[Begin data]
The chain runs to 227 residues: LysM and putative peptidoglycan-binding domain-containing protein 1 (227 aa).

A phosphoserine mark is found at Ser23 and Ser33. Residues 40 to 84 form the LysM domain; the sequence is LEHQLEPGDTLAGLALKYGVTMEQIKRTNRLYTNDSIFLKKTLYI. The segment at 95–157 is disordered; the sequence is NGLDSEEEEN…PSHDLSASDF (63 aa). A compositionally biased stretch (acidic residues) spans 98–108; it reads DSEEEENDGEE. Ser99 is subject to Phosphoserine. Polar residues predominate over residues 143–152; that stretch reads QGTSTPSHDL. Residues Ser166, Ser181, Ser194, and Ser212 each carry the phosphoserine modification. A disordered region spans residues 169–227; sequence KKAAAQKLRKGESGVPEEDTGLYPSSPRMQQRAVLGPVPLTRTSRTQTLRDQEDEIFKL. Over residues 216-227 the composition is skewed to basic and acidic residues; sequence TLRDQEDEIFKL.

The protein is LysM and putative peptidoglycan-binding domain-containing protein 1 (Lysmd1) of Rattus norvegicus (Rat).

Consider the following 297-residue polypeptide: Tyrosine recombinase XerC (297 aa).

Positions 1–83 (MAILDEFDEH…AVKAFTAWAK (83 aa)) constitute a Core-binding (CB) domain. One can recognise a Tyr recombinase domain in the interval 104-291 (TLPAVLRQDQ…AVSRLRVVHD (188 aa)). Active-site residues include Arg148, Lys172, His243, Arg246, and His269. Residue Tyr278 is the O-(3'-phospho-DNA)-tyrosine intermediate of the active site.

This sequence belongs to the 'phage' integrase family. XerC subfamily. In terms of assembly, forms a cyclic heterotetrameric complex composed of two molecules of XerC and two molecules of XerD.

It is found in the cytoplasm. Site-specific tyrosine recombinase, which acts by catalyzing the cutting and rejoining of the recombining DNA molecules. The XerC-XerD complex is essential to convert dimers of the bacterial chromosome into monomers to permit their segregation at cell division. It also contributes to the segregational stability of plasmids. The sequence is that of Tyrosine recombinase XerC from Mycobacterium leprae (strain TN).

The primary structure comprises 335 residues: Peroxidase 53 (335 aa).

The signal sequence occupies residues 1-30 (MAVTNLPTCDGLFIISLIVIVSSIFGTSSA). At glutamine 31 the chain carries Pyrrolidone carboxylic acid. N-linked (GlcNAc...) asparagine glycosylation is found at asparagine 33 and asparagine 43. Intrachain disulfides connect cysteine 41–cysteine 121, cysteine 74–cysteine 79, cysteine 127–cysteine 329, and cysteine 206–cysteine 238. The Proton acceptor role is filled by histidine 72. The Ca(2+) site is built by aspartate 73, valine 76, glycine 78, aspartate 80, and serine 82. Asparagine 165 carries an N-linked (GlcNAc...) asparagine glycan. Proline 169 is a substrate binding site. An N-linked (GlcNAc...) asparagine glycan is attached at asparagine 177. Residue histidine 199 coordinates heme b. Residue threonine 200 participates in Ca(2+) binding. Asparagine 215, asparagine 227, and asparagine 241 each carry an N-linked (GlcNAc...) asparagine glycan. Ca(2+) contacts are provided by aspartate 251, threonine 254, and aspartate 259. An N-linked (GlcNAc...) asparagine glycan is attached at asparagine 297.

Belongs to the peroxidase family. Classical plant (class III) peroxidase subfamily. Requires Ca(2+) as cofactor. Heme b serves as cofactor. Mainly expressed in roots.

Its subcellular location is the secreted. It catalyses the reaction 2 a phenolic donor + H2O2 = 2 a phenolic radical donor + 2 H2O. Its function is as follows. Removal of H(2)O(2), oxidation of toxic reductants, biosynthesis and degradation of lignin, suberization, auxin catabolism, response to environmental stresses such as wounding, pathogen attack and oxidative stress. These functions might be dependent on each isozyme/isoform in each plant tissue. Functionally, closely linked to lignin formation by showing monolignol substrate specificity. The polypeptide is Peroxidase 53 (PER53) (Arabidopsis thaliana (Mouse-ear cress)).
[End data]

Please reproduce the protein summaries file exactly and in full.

The chain runs to 227 residues: LysM and putative peptidoglycan-binding domain-containing protein 1 (227 aa).

A phosphoserine mark is found at Ser23 and Ser33. Residues 40 to 84 form the LysM domain; the sequence is LEHQLEPGDTLAGLALKYGVTMEQIKRTNRLYTNDSIFLKKTLYI. The segment at 95–157 is disordered; the sequence is NGLDSEEEEN…PSHDLSASDF (63 aa). A compositionally biased stretch (acidic residues) spans 98–108; it reads DSEEEENDGEE. Ser99 is subject to Phosphoserine. Polar residues predominate over residues 143–152; that stretch reads QGTSTPSHDL. Residues Ser166, Ser181, Ser194, and Ser212 each carry the phosphoserine modification. A disordered region spans residues 169–227; sequence KKAAAQKLRKGESGVPEEDTGLYPSSPRMQQRAVLGPVPLTRTSRTQTLRDQEDEIFKL. Over residues 216-227 the composition is skewed to basic and acidic residues; sequence TLRDQEDEIFKL.

The protein is LysM and putative peptidoglycan-binding domain-containing protein 1 (Lysmd1) of Rattus norvegicus (Rat).

Consider the following 297-residue polypeptide: Tyrosine recombinase XerC (297 aa).

Positions 1–83 (MAILDEFDEH…AVKAFTAWAK (83 aa)) constitute a Core-binding (CB) domain. One can recognise a Tyr recombinase domain in the interval 104-291 (TLPAVLRQDQ…AVSRLRVVHD (188 aa)). Active-site residues include Arg148, Lys172, His243, Arg246, and His269. Residue Tyr278 is the O-(3'-phospho-DNA)-tyrosine intermediate of the active site.

This sequence belongs to the 'phage' integrase family. XerC subfamily. In terms of assembly, forms a cyclic heterotetrameric complex composed of two molecules of XerC and two molecules of XerD.

It is found in the cytoplasm. Site-specific tyrosine recombinase, which acts by catalyzing the cutting and rejoining of the recombining DNA molecules. The XerC-XerD complex is essential to convert dimers of the bacterial chromosome into monomers to permit their segregation at cell division. It also contributes to the segregational stability of plasmids. The sequence is that of Tyrosine recombinase XerC from Mycobacterium leprae (strain TN).

The primary structure comprises 335 residues: Peroxidase 53 (335 aa).

The signal sequence occupies residues 1-30 (MAVTNLPTCDGLFIISLIVIVSSIFGTSSA). At glutamine 31 the chain carries Pyrrolidone carboxylic acid. N-linked (GlcNAc...) asparagine glycosylation is found at asparagine 33 and asparagine 43. Intrachain disulfides connect cysteine 41–cysteine 121, cysteine 74–cysteine 79, cysteine 127–cysteine 329, and cysteine 206–cysteine 238. The Proton acceptor role is filled by histidine 72. The Ca(2+) site is built by aspartate 73, valine 76, glycine 78, aspartate 80, and serine 82. Asparagine 165 carries an N-linked (GlcNAc...) asparagine glycan. Proline 169 is a substrate binding site. An N-linked (GlcNAc...) asparagine glycan is attached at asparagine 177. Residue histidine 199 coordinates heme b. Residue threonine 200 participates in Ca(2+) binding. Asparagine 215, asparagine 227, and asparagine 241 each carry an N-linked (GlcNAc...) asparagine glycan. Ca(2+) contacts are provided by aspartate 251, threonine 254, and aspartate 259. An N-linked (GlcNAc...) asparagine glycan is attached at asparagine 297.

Belongs to the peroxidase family. Classical plant (class III) peroxidase subfamily. Requires Ca(2+) as cofactor. Heme b serves as cofactor. Mainly expressed in roots.

Its subcellular location is the secreted. It catalyses the reaction 2 a phenolic donor + H2O2 = 2 a phenolic radical donor + 2 H2O. Its function is as follows. Removal of H(2)O(2), oxidation of toxic reductants, biosynthesis and degradation of lignin, suberization, auxin catabolism, response to environmental stresses such as wounding, pathogen attack and oxidative stress. These functions might be dependent on each isozyme/isoform in each plant tissue. Functionally, closely linked to lignin formation by showing monolignol substrate specificity. The polypeptide is Peroxidase 53 (PER53) (Arabidopsis thaliana (Mouse-ear cress)).